1 2 3 4 5 6 7 UNITED STATES DISTRICT COURT 8 EASTERN DISTRICT OF CALIFORNIA 9 10 GORDON C. REID, 11 12 Plaintiff, v. 13 UNITED STATES OF AMERICA, et al., 14 Defendants. Case No. 1:14-cv-01163-LJO-MJS (PC) FINDINGS AND RECOMMENDATIONS TO: (1) GRANT PLAINTIFF’S RULE 56(d) MOTION (ECF NO. 54); AND (2) DENY, WITHOUT PREJUDICE, DEFENDANT’S MOTION FOR SUMMARY JUDGMENT (ECF NO. 52) 15 FOURTEEN (14) DAY OBJECTION DEADLINE 16 17 18 19 Plaintiff is a federal prisoner proceeding pro se and in forma pauperis in this civil 20 rights action brought pursuant to Bivens v. Six Unknown Named Agents, 403 U.S. 388 21 (1971). The action proceeds on Plaintiff‟s First Amendment retaliation claim against 22 Defendant Ontiveroz. 23 On April 3, 2017, Defendant filed a motion for summary judgment. (ECF No. 52.) 24 In response, Plaintiff disputes at least one of Defendant‟s claims and requests that the 25 Court defer consideration of Defendant‟s summary judgment motion pursuant to Federal 26 Rule of Civil Procedure 56(d). (ECF No. 54.) Defendant filed an opposition to Plaintiff‟s 27 request. (ECF No. 57.) 28 1 2 These matters are submitted pursuant to Local Rule 230(l). I. Applicable Law 3 A. 4 The Court shall grant summary judgment if the movant shows that there is no 5 genuine dispute as to any material fact and the movant is entitled to judgment as a 6 matter of law. Fed. R. Civ. P. 56(a); Wash. Mut. Inc. v. United States, 636 F.3d 1207, 7 1216 (9th Cir. 2011). “If undisputed evidence viewed in the light most favorable to the 8 prisoner shows a failure to exhaust, a defendant is entitled to summary judgment under 9 Rule 56.” Albino, 747 F.3d at 1166. If material facts are disputed, summary judgment 10 should be denied, and the Court should decide disputed factual questions relevant to 11 exhaustion “in the same manner a judge rather than a jury decides disputed factual 12 questions relevant to jurisdiction and venue.” Id. at 1169-71. Motion for Summary Judgment 13 Each party‟s position, whether it be that a fact is disputed or undisputed, must be 14 supported by (1) citing to particular parts of materials in the record, including but not 15 limited to depositions, documents, declarations, or discovery; or (2) showing that the 16 materials cited do not establish the presence or absence of a genuine dispute or that the 17 opposing party cannot produce admissible evidence to support the fact. Fed R. Civ. P. 18 56(c)(1). In judging the evidence at the summary judgment stage, the Court may not 19 make credibility determinations or weigh conflicting evidence, Soremekun v. Thrifty 20 Payless, Inc., 509 F.3d 978, 984 (9th Cir. 2007), and it must draw all inferences in the 21 light most favorable to the nonmoving party, Comite de Jornaleros de Redondo Beach v. 22 City of Redondo Beach, 657 F.3d 936, 942 (9th Cir. 2011). 23 B. 24 “Rule 56(d) „provides a device for litigants to avoid summary judgment when they 25 have not had sufficient time to develop affirmative evidence.‟” Atigeo LLC v. Offshore 26 Ltd., 2014 WL 1494062, at *3 (W.D. Wash. Apr. 16, 2014) (quoting United States v. 27 Kitsap Physicians Serv., 314 F.3d 995, 1000 (9th Cir. 2002)). Federal Rule of Civil Rule 56(d) 28 2 1 Procedure 56(d) permits the Court to delay consideration of a motion for summary 2 judgment to allow parties to obtain discovery to oppose the motion. When a motion for 3 summary judgment is filed “before a party has had any realistic opportunity to pursue 4 discovery relating to its theory of the case,” a Rule 56(d) motion should be freely 5 granted. Burlington N. Santa Fe R.R. Co. v. Assiniboine and Sioux Tribes of the Fort 6 Peck Reservation, 323 F.3d 767, 773 (9th Cir. 2003). 7 A party asserting that discovery is necessary to oppose a motion for summary 8 judgment “shall provide a specification of the particular facts on which discovery is to be 9 had or the issues on which discovery is necessary.” Local Rule 260(b). However, where 10 “no discovery whatsoever has taken place, the party making a Rule 56[(d)] motion 11 cannot be expected to frame its motion with great specificity as to the kind of discovery 12 likely to turn up useful information, as the ground for such specificity has not yet been 13 laid.” Burlington N., 323 F.3d at 774. “The Courts which have denied a Rule 56[(d)] 14 application for lack of sufficient showing to support further discovery appear to have 15 done so where it was clear that the evidence sought was almost certainly nonexistent or 16 was the object of pure speculation.” VISA Int‟l. Serv. Ass‟n v. Bankcard Holders of Am., 17 784 F.2d 1472, 1475 (9th Cir. 1986) (citation omitted). 18 II. Plaintiff’s First Amended Complaint 19 Plaintiff complains of acts that occurred during his incarceration at United States 20 Penitentiary, Atwater. As relevant here, he alleges that an altercation occurred between 21 him and Defendant Ontiveros in Plaintiff‟s cell on April 14, 2013. Several days later, 22 Plaintiff filed an administrative grievance regarding the April 14, 2013 incident. A few 23 days after that, Defendant Ontiveroz told Plaintiff, “So you wanna file paperwork, watch 24 ya back.” 25 On May 1, 2013, Defendant Ontiveroz wrote a false incident report against 26 Plaintiff. As a result of the incident report, Plaintiff was placed in hard restraints for forty- 27 eight h0ours. Plaintiff‟s wrists became swollen and chafed. Plaintiff was unable to eat, 28 3 1 sleep, defecate, urinate, or engage in other hygienic tasks. The use of restraints was not 2 in conformance with policy and regulations. 3 Based on these allegations, the Court has concluded that Plaintiff states a 4 cognizable First Amendment retaliation claim. 5 III. Parties’ Arguments 6 Defendant moves for summary judgment on the ground that the following facts 7 allegedly are undisputed. First, and significantly, Defendant provides a sworn declaration 8 stating that he was unaware that Plaintiff filed a grievance against him. Second, 9 Defendant contends that the May 1, 2013 report that Plaintiff claims was false was, in 10 fact accurate – Plaintiff refused to follow Defendants‟ order requiring him to accept a cell 11 mate. Third, the report was written for a valid penological purpose, i.e., to avoid violence, 12 protect staff, and gain Plaintiff‟s compliance. Fourth, the resulting decision to use 13 restraints was reasonable and served a legitimate penological purpose in light of 14 Plaintiff‟s ongoing defiance. Fifth, the decision to use such restraints was in any event 15 made by other officers, not by Defendant. Lastly, Defendant‟s actions were reasonable 16 and he is entitled to qualified immunity. 17 Plaintiff asks that the Court defer consideration of the summary judgment motion 18 or deny it to allow Plaintiff to conduct discovery. Plaintiff wishes to obtain video footage 19 that he contends will show that (1) Defendant was not present at Plaintiff‟s cell, did not 20 order him to accept a cell mate, and could not have accurately documented Plaintiff‟s 21 refusal; and (2) Plaintiff was not defiant, violent, or agitated and thus there was no need 22 for the use of hard restraints. 23 In response, Defendant provides a sworn declaration from a prison official stating 24 that no such video exists. Defendant also argues that any such video would not be 25 sufficient to defeat summary judgment because Plaintiff cannot show that Defendant was 26 aware of Plaintiff‟s grievance. 27 28 4 1 IV. Analysis 2 A. 3 A Rule 56(d) motion to enable discovery prior to responding to a motion for 4 summary judgment requires “a specification of the particular facts on which discovery is 5 to be had or the issues on which discovery is necessary.” Local Rule 260(b). Here, 6 Plaintiff specifies only that he needs to conduct discovery to gain video evidence to show 7 that Defendant‟s characterization of a May 1, 2013 incident was fabricated. Defendant 8 has provided competent evidence that no such video exists. The Court will not continue 9 an action to enable a party to seek evidence which does not exist. Rule 56(d) Motion 10 However, no discovery has yet been conducted in this case. A party seeking 11 discovery “cannot be expected to frame its motion with great specificity as to the kind of 12 discovery likely to turn up useful information, as the ground for such specificity has not 13 yet been laid.” Burlington N., 323 F.3d at 774. Plaintiff has had no opportunity to conduct 14 discovery into such issues as: (1) whether there ever was a video of his cell at the time 15 in question, (2) if so, what did it show and why was it not preserved, and (3) whether any 16 other documentary evidence may support Plaintiff‟s version of the May 1, 2013 incident. 17 The Court cannot conclude, on the present record, that such evidence is “almost 18 certainly nonexistent or was the object of pure speculation.” VISA Int‟l. Serv. Ass‟n, 784 19 F.2d at 1475. 20 Reason dictates that Plaintiff also be given an opportunity to conduct discovery 21 into what Defendant meant when, according to Plaintiff, he said “So you wanna file 22 paperwork, watch ya back” and whether or not such a statement, if made, reflected 23 knowledge of Plaintiff‟s grievance against Defendant and a threat to retaliate against him 24 for it. 25 Defendant played in instigating the placement of restraints even if the evidence shows 26 he did not make the ultimate decision to place them on Plaintiff. Finally, it is reasonable to allow Plaintiff to conduct discovery into what role 27 28 5 1 Plaintiff cannot be expected to defend against contentions on a motion for 2 summary judgment prior to the advent of discovery. A motion for summary judgment may 3 be brought at any time, but a Rule 56(d) motion should be freely granted when a motion 4 for summary judgment is filed before the parties have had the opportunity to conduct 5 discovery. Burlington, 323 F.3d at 773. Here, no discovery whatsoever has taken place, 6 and Plaintiff therefore does not have the burden of showing, with great specificity, the 7 kind of discovery likely to turn up. Id. at 774. Instead, Plaintiff need only show the 8 particular facts on which discovery is to be had or the issues on which discovery is 9 necessary. He has effectively done so here. 10 B. 11 Even if the Court did not determine that the motion for summary judgment may be 12 denied without prejudice under Rule 56(d), disputes of material fact appear to preclude 13 summary judgment here. Motion for Summary Judgment 14 Defendant contends he was unaware of Plaintiff‟s grievance. However, Plaintiff 15 contends, in his verified complaint, that Defendant stated, “So you wanna file paperwork, 16 watch ya back.” A reasonable juror could credit Defendant‟s version of the facts. 17 However, a reasonable juror alternatively could credit Plaintiff‟s version of the facts and 18 conclude that Defendant was not only aware of the grievance but intended to retaliate 19 against Plaintiff. 20 Furthermore, Defendant contends that his May 1, 2013 report was an accurate 21 description of Plaintiff‟s refusal to accept a cell mate. Plaintiff, however, contends that 22 this did not, and indeed, could not have occurred as Defendant describes. The Court 23 cannot accept Defendant‟s version of the facts merely because it was written in a report. 24 The trier of fact ultimately will be required to resolve this issue. 25 V. Conclusion and Recommendation 26 Based on the foregoing, it is HEREBY RECOMMENDED that: 27 1. Plaintiff‟s Rule 56(d) motion be GRANTED; 28 6 1 2. Defendant‟s motion for summary judgment be DENIED without prejudice; 2 3. Defendant be required to respond to the complaint. 3 These findings and recommendations are submitted to the United States District 4 Judge assigned to the case, pursuant to the provisions of 28 U.S.C. § 636(b)(1). Within 5 fourteen (14) days after being served with the findings and recommendations, any party 6 may file written objections with the Court and serve a copy on all parties. Such a 7 document should be captioned “Objections to Magistrate Judge‟s Findings and 8 Recommendations.” Any reply to the objections shall be served and filed within fourteen 9 (14) days after service of the objections. The parties are advised that failure to file 10 objections within the specified time may result in the waiver of rights on appeal. 11 Wilkerson v. Wheeler, 772 F.3d 834, 839 (9th Cir. 2014) (citing Baxter v. Sullivan, 923 12 F.2d 1391, 1394 (9th Cir. 1991)). 13 14 15 IT IS SO ORDERED. Dated: September 10, 2017 /s/ 16 Michael J. Seng UNITED STATES MAGISTRATE JUDGE 17 18 19 20 21 22 23 24 25 26 27 28 7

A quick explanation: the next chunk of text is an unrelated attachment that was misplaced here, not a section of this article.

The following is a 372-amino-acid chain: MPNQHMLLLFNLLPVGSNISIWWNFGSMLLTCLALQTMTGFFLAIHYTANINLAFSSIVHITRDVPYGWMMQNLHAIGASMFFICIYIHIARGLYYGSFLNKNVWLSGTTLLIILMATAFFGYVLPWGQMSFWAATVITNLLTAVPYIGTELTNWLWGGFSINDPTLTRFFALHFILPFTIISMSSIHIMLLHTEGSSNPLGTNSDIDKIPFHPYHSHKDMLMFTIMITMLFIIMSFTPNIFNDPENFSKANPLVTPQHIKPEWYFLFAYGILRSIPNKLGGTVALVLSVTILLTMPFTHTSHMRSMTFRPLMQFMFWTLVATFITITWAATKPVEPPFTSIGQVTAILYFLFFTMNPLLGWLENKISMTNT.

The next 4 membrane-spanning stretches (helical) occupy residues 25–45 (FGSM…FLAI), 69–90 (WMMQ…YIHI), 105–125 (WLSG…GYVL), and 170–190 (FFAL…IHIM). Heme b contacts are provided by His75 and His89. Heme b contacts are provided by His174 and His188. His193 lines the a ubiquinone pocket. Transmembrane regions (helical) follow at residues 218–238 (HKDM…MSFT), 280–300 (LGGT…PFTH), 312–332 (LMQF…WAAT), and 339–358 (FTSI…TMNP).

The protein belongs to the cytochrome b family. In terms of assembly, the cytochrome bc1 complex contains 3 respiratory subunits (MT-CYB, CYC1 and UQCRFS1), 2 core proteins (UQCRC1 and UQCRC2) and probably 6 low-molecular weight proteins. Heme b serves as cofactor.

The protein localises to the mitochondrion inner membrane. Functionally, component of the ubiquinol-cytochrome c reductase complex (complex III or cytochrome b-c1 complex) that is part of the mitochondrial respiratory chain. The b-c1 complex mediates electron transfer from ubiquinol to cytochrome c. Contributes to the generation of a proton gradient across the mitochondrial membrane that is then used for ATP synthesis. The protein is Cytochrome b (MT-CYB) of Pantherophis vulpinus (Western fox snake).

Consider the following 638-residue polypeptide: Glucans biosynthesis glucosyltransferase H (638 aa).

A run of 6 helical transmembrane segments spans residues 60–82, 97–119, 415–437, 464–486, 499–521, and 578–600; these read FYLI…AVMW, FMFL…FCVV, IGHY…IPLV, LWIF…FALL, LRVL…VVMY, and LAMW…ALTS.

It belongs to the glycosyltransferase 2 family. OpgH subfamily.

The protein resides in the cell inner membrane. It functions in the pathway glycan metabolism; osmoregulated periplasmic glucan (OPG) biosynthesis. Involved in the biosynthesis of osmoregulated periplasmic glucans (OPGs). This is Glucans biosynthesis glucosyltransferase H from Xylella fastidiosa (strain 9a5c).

Disclaimer: Justia Dockets & Filings provides public litigation records from the federal appellate and district courts. These filings and docket sheets should not be considered findings of fact or liability, nor do they necessarily reflect the view of Justia.

Why Is My Information Online?